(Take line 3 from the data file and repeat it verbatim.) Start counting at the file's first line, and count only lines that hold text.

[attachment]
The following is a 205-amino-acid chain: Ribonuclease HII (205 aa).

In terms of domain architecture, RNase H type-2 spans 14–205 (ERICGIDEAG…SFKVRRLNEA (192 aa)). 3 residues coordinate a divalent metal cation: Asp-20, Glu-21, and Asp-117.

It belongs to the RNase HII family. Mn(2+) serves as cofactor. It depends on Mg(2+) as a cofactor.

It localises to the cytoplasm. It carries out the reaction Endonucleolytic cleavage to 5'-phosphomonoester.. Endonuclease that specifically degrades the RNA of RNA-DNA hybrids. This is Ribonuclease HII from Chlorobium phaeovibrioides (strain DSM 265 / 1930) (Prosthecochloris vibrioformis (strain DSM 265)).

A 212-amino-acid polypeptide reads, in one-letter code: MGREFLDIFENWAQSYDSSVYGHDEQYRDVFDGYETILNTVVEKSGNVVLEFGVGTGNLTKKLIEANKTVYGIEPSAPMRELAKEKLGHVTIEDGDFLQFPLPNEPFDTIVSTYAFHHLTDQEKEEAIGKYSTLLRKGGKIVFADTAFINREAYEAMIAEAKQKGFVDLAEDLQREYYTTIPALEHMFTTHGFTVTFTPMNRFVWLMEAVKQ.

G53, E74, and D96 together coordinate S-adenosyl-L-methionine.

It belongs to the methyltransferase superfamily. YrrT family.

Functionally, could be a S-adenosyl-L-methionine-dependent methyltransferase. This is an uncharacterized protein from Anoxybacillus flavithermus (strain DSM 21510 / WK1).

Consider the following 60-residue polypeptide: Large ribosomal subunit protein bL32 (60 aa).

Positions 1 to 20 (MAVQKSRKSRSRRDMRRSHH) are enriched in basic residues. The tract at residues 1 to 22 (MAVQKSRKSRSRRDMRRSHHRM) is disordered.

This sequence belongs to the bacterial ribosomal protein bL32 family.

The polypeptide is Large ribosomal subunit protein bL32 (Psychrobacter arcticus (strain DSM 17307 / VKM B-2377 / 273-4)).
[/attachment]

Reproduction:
It belongs to the RNase HII family. Mn(2+) serves as cofactor. It depends on Mg(2+) as a cofactor.